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With 2000 behind us, this year brings???

If there were a little round 8-ball that told us what the performance of the stock market would look like in 2002, when asked, the likely response would be " not really sure. ask again later."

With equity fund performances mostly in the dog house as we close out the year, each new year brings new market opportunities and forecasts.What follows is a look at what various money pros within the mutual fund industry expect in 2002:

  • T. Rowe Price. The money managers and economists at this Baltimore, Maryland-based fund family see inflation declining, the Fed continuing to keep rates low, and a meaningful recovery next year.

    Their words of advice for fund investors are simply to a longer view of the market, don't get sector-happy and overweight your mutual fund portfolio with one-sector stock funds, and, make sure that you create a diversified portfolio of funds to modify risk.

  • Waddel & Reed. Hank Herrmann, chief investor officer at Waddel & Reed Investment Management, is expecting "slush" in the year ahead.

    "My forecast is for slush: moderate economic growth, slightly higher prices, improving corporate profits and an accommodating interest rate structure," says Herrmann, at Waddel & Reed, in Shawnee Mission, Kansas. "Considering the recent climate, this is not a bad scenario."

    Herrmann says if inflation where to pop, interest rates would rise as well which would put pressure on bond and stock prices. If deflation came along, he said both corporate profits and stock prices could go down. "Slush, " he says, " Puts us in a position where interest rates have room to go down and corporate profits could improve. Both trends would aid financial asset prices."

  • MFS. Jim Swanson, MFS fixed income strategist says that despite the recent decline in Gross National Product (GDP) and weak corporate earnings in the third quarter, several key factors indicate that the economy has begun to stabilize.

    Swanson thinks that high-grade corporate bonds look attractive in the current economic environment, and, that they are at their cheapest levels this century. "These companies are not only survivors but drivers of the U.S. economy, " says this Boston-based pro.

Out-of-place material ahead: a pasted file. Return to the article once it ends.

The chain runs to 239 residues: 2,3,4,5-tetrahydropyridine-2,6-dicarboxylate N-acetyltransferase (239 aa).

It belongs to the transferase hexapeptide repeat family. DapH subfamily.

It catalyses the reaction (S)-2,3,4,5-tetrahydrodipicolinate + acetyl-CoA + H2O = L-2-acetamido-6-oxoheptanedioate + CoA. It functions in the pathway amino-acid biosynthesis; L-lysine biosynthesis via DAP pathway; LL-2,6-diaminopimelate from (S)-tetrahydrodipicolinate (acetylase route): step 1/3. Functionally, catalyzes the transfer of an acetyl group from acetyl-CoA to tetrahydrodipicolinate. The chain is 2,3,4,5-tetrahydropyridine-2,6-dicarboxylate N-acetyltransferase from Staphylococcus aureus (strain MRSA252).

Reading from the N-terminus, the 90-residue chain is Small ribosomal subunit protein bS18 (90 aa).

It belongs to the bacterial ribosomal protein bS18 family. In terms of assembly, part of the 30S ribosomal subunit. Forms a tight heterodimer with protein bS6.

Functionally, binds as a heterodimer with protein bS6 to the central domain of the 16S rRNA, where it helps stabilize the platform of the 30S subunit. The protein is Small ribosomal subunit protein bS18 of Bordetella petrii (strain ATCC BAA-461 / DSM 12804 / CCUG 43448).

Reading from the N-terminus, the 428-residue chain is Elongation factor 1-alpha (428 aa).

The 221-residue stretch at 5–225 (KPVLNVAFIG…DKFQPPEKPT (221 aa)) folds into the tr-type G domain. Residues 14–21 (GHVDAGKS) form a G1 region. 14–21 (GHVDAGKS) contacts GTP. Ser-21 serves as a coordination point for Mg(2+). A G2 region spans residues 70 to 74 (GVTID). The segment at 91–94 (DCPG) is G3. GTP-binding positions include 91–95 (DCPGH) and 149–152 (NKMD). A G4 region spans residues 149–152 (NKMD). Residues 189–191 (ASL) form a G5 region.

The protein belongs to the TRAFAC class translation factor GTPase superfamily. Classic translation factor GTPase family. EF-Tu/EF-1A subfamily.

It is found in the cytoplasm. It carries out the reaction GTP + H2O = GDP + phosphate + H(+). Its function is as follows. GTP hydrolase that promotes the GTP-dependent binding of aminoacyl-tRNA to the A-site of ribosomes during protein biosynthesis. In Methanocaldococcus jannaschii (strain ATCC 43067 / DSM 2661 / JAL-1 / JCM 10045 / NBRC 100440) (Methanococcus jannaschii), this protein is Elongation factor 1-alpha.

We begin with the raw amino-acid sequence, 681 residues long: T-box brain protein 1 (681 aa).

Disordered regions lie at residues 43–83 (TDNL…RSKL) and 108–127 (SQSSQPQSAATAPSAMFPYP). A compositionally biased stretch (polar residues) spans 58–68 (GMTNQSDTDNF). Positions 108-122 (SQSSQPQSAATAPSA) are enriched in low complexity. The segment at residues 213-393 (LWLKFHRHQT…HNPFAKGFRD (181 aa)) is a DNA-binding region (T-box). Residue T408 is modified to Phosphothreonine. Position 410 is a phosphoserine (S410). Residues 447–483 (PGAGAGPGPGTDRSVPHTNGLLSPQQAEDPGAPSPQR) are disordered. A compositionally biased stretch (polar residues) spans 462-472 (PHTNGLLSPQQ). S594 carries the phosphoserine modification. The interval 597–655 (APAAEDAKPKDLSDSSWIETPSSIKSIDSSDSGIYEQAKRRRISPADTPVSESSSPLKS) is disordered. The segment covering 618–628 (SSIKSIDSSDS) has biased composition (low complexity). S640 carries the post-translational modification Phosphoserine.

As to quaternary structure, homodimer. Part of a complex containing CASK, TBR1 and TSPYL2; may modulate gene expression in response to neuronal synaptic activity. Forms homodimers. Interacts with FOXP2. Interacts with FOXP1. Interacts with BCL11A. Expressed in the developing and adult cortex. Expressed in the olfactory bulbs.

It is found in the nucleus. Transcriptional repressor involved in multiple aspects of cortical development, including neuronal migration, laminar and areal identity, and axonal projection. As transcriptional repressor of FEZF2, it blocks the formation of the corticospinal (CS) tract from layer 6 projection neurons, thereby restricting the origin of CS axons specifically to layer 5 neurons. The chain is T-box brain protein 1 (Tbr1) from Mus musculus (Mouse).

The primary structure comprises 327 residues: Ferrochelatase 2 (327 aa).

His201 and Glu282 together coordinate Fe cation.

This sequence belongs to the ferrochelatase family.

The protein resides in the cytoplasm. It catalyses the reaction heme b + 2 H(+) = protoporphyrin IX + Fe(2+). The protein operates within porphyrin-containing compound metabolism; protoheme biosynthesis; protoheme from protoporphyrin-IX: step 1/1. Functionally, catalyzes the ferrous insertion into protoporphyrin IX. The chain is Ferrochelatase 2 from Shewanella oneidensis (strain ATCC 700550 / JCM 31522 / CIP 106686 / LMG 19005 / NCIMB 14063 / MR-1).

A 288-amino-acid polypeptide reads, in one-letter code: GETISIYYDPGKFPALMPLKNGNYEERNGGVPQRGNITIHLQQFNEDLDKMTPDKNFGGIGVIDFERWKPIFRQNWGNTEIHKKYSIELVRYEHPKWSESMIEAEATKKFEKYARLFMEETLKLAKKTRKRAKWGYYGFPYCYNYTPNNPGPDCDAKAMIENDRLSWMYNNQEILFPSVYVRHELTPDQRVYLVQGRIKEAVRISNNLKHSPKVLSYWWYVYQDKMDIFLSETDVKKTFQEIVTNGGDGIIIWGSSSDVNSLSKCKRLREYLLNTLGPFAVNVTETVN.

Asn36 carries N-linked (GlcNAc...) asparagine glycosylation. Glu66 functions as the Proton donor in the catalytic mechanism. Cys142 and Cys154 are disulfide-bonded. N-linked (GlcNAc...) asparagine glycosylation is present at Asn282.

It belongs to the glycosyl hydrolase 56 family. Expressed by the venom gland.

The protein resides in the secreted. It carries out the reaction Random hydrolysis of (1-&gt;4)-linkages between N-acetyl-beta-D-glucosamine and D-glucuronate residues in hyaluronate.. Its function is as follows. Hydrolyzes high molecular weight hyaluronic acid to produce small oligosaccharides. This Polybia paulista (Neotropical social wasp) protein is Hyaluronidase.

Ed Baldini, a member of the MFS Value Equity Team, is optimistic about the market next year.

    He says that value investing tends to outperform growth during two distinct periods of a market cycle---during periods of market volatility and in early stages of economic recovery. On the other hand, Baldini says that value stocks tend to underperform growth stocks in the later stagers of economic growth periods as earnings growth begins to moderate.

    "Despite the record relative returns of value over the last year and a half, " says Baldini, " We believe that the value sector can still provide attractive returns relative to the general market."

  • American Century. Randy Merk, chief investment officer at American Century funds in Kansas City, Missouri, expects the economy and the markets will improve by year-end 2002.

    Look through his crystal ball and Merk thinks that the S & P 500 should end next year up around the 1250 level; that GDP growth will be between 1.6 and 2.2 percent; unemployment will peak around the 6.8 to 7.2 percent; and that we'll all enjoy a low inflation environment during the year.

    But, no matter what the pros say, any one who has been investing for any length of time has come to realize that markets have a mind of their own; that returns fluctuate year after year; and, that the best anyone can do is manage their money to meet their individual goals, and, to the best of their ability.


    Dian Vujovich is a nationally syndicated mutual fund columnist, author of a number of books including Straight Talk About Mutual Funds (McGraw-Hill), and publisher of this web site.

    To read more articles, please visit the column archive.

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